Warwick schools will no longer budget for a communications consultant as of the newest recommended budget put forth for FY19 by Superintendent Philip Thornton, finance director Anthony Ferrucci reported last Thursday during a budget meeting.
The move is sure to be one that generates interest among those critical of the line item, described as simply “other services” within the superintendent’s overall portion of the budget. That line item had previously been utilized for the hiring of firms to re-do the district’s website and provide behind-the-scenes public relations.
“The superintendent has cut that line to zero so there is no funds available for any kind of consultants in the superintendent’s office going forward,” Ferrucci said, adding that reductions in legal fees have reduced the overall staffing budget for the Superintendent’s office by about $200,000.
That cut was one of many that trimmed the recommended budget from about $175 million to just over $170 million since department heads first communicated their budgetary needs in early March. “It was a $5 million search and validate for the last month and a half,” explained Ferrucci.
Still, due primarily to a negative change in the state school funding formula and the long-awaited new teachers’ collective bargaining agreement, which included raises in salary and in steps, the school department is still projecting an approximately 2.78 percent expenditure increase, amounting to a need for $4,625,742 in additional funding.
Still, the new budget includes ambitious initiatives that are intended to continue to progress Warwick’s educational mission moving forward. Some examples include a commitment to budgeting for the 1:1 Chromebook program for all incoming 6th graders and 13 new Promethean Boards for elementary school libraries to continue to support STEM learning, as well as purchases for the CAD and music labs at Toll Gate and the Studio 107 and Robotics programs at Pilgrim.
The budget also includes funding for continuing the SIMS (Summer Induction program for Middle School Students), which began with the aid of a Rhode Island Foundation grant last year and gave students entering middle school a chance to get acclimated with their new classmates and the school during a short “summer camp” type experience.
“We believe it’s an essential part of our work in transitioning the 5th graders and 6th graders into the middle schools. This year there are two grade levels moving up,” said Chief Academic Officer Sheryl Rabbitt. “It was very successful. We had a lot of good feedback from parents, teachers, students and we’d like to expand and continue that.”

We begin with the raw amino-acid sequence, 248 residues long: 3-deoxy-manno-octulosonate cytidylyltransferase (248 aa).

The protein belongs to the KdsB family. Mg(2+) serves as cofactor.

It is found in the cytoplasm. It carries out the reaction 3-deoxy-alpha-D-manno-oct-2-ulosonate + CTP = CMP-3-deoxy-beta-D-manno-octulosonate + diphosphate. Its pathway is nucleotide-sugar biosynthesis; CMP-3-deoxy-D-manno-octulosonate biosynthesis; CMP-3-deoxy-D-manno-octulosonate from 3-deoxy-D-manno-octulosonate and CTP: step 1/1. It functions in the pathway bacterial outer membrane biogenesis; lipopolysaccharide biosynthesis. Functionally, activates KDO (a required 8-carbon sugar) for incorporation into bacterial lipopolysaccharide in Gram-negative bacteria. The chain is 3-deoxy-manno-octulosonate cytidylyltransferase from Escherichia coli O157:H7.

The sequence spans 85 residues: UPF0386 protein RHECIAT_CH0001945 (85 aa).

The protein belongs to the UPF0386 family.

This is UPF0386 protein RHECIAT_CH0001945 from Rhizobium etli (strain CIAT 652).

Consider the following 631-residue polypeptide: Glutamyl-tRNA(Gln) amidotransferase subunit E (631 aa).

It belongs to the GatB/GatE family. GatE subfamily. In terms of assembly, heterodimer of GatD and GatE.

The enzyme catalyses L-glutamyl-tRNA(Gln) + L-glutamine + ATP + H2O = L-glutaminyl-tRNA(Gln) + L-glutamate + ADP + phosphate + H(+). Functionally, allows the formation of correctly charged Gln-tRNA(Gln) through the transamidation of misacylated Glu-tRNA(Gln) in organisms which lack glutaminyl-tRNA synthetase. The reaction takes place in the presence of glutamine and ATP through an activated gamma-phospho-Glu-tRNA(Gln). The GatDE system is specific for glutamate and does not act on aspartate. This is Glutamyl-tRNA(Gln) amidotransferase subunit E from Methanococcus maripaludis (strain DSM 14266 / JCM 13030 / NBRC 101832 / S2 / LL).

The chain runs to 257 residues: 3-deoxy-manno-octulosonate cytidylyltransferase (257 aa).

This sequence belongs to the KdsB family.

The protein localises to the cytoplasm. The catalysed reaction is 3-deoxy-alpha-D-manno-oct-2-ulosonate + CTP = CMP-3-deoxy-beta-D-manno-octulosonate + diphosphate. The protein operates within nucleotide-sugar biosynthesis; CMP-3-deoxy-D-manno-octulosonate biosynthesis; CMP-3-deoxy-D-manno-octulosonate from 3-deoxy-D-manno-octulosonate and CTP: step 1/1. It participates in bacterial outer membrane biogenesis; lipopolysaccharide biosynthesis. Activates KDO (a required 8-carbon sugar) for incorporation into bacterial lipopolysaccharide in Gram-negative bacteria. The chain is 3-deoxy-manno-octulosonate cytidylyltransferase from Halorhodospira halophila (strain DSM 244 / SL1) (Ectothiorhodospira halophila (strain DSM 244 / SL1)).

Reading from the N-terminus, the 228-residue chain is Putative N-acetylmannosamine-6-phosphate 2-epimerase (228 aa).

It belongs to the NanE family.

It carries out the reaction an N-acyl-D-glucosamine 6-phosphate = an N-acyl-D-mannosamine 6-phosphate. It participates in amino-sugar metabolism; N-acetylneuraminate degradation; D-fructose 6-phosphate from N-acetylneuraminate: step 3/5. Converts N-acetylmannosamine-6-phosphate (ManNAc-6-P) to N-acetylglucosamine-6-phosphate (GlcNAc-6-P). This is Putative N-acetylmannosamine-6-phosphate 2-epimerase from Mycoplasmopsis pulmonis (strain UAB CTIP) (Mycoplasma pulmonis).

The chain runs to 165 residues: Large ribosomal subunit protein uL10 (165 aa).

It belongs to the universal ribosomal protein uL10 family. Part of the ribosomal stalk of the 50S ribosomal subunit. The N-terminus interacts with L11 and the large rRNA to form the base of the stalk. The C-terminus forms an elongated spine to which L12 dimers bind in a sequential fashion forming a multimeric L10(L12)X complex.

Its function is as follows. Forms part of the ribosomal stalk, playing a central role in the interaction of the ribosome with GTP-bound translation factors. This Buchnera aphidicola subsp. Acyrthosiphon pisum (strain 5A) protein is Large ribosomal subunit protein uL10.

Funding will continue to ensure that the remaining schools in the district can achieve NEASC accreditation, and Rabbitt touted other programs that will provide more assistance to special education and English-language learning educators, primarily through increased co-teaching.
At the heart of their efforts is increasing universal literacy, regardless of the type of student they are trying to reach.
“It’s a universal design,” Rabbitt said, likening the literacy programs to ADA-compliant sidewalk dips. “It doesn’t prohibit anybody who walks, but it allows access for that person in a wheelchair. We use the same approach in education. What are best practices that have a universal design and have the greatest reach? And literacy across the content areas is the number one place where we can leverage gains for the aggregate and all students.”
Other necessary budgetary items include over $1 million for purchasing and fueling 10 additional buses to ferry kids from farther away as part of the elementary and secondary consolidation plans, which are being further implemented this fall as Randall Holden and John Wickes Elementary Schools will be closed, and John Brown Francis will become a new pre-K facility. All 6th graders will begin attending either Warwick Veterans Middle School or Winman Middle School in the fall as well.
As part of their capital improvement budget, Ferrucci pointed out how the schools will be able to begin projects through their capital reserve budget amounting to about $943,000, which will include mostly electrical work throughout the district and the necessary work to transition John Brown Francis.
Other projects included are a replacement of Pilgrim’s PA system for about $140,000 and the renovation of Toll Gate’s PA system for about $40,000. Holliman Elementary needs some renovations to its roof that is estimated to cost about $60,000.
Another need, which could not be included in the budget but was also discussed by Ferrucci, was three vehicles in the maintenance department of the Business Affairs Office. He said that they may not pass inspection again, and that some of the vehicles, which are used for plowing in addition to other uses, were almost 20 years old.
The Warwick School Committee will hold another budgetary meeting on Wednesday evening at 6:30 p.m. at Warwick Veterans Middle School.